Marine Radio & Aerials

Marine Radios – Who must carry one?

Depending on your local state maritime laws, you may be required to carry a marine radio when travelling offshore (in Australian Territorial Waters, by law this is within 12 nautical miles from land; in Victorian waters, it is beyond 2 nautical miles).

There are 3 different types of marine radio:

  • 27mHz: No license required to own or use. Short range communication only (line of sight)
  • VHF: No license required to own, but proficiency certificate required to use outside emergency situations. Good short range communication and required by law to be carried on commercial boats.
  • MF/HF: medium to long range communication, highly recommended for boats travelling more than 200 nautical miles offshore. An operator's license is required to use an MF/HF radio and a license is required to own one. The Boat is also issued with an official Australian marine radio call-sign for use on the MH/HF radio.

When at sea, you must have your radio turned on and tuned to the distress Frequency.

  • 27mHz Transceivers: 27.88MHz (channel 88) with 27.86MHz as a supplementary
  • VHF Transceivers: Channel 16 with Channel 67 as a supplementary
  • MF/HF transceivers:
    • Distress and calling 4125, 6215, 8291KHz
    • Navigational warning 8176KHz

Check out our article 'VHF Radio Range - How far does it go?' to find out how the transmission ranges of a VHF and handheld radio are different.

What certification do I need?

Operators of VHF and MF/HF marine radios must hold an Australian Waters Qualification (AWQ).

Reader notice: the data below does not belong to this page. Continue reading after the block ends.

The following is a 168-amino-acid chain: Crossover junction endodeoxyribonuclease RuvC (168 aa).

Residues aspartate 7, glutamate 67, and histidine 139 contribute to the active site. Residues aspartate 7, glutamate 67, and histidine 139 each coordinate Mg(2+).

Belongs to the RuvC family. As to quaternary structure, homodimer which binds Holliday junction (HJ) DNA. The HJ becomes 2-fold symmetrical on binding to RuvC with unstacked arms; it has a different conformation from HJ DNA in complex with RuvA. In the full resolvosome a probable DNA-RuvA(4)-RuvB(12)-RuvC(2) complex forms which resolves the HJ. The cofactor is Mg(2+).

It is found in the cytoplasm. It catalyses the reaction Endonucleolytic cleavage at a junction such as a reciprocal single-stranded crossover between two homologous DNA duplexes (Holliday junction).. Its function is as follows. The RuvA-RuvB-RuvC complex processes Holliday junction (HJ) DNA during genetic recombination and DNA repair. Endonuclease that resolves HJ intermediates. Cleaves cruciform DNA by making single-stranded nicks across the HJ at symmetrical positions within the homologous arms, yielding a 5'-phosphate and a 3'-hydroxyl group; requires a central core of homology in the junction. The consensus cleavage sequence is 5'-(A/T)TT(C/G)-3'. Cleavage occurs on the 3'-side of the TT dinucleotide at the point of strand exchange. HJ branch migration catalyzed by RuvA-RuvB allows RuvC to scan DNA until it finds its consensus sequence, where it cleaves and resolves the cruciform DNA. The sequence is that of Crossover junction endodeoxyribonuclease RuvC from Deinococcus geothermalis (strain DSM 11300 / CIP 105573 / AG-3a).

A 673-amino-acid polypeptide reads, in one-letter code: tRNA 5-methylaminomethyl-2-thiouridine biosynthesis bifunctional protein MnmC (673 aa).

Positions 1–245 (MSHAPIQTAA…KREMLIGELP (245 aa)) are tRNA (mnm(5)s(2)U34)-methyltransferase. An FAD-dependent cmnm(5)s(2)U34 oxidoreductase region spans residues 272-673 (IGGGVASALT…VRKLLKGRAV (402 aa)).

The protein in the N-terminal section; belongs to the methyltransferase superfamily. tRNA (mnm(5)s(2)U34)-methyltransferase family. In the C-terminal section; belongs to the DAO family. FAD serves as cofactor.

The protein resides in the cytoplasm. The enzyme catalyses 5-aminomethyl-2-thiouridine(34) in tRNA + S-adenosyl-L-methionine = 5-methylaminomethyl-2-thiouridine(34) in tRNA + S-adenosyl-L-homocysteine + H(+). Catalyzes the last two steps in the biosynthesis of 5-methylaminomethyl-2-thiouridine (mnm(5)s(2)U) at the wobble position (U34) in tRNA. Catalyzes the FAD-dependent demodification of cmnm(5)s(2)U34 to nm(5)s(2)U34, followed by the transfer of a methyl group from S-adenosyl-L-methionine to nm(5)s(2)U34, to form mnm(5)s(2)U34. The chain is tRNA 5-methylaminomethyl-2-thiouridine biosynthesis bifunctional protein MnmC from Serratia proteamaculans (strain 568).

The AWQ was introduced by the Australian Communications and Media Authority (ACMA) in 2015.

Courses for this qualification are coordinated by the Australian Maritime College in Tasmania and by volunteer invigilators (exam supervisors) around the country. Other Boat occupants should also be encouraged to have a working understanding of the radio for emergency use.

An existing Marine Radio Operator’s Certificate of Proficiency (prior to 2015) is also recognised:

  1. Long-Range Operator Certificate of Proficiency (previously known as the Marine Radio Operator's Certificate of Proficiency - MROCP)
  2. Short-Range Operator Certificate of Proficiency (previously known as the Marine Radio Operator's VHF Certificate of Proficiency - MROVCP)
  3. Marine Satellite Communications Certificate of Endorsement - MSCCE (SATCOM)

A Mobile phone is no substitute!

 

Cruising Around the Coast?

  • When you are planning an extended sailing trip, develop an Offshore Tracking Schedule with the Australian Volunteer Coast Guard who will track your journey from start to finish and hand over to the next Marine Rescue service if you leave Victorian waters. In Victoria contact Coast Guard Melbourne to set this up via Marine Radio or phone 03 9598 7003
  • Use the marine radio Repeater Network to complete position reports at each stage of your trip (Schedules) as VHF only has ‘line of sight’ range.
  • If you have not reported in at your scheduled time Search and Rescue, authorities may begin searching for you.

 

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